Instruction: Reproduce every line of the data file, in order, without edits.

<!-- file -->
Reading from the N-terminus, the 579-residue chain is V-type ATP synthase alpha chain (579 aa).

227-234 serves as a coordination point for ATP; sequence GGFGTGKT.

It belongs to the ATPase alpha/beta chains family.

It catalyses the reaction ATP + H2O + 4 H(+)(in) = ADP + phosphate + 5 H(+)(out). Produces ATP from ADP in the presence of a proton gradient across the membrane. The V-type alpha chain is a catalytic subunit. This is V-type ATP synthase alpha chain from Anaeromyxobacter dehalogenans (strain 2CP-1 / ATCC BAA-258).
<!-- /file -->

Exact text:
Reading from the N-terminus, the 579-residue chain is V-type ATP synthase alpha chain (579 aa).

227-234 serves as a coordination point for ATP; sequence GGFGTGKT.

It belongs to the ATPase alpha/beta chains family.

It catalyses the reaction ATP + H2O + 4 H(+)(in) = ADP + phosphate + 5 H(+)(out). Produces ATP from ADP in the presence of a proton gradient across the membrane. The V-type alpha chain is a catalytic subunit. This is V-type ATP synthase alpha chain from Anaeromyxobacter dehalogenans (strain 2CP-1 / ATCC BAA-258).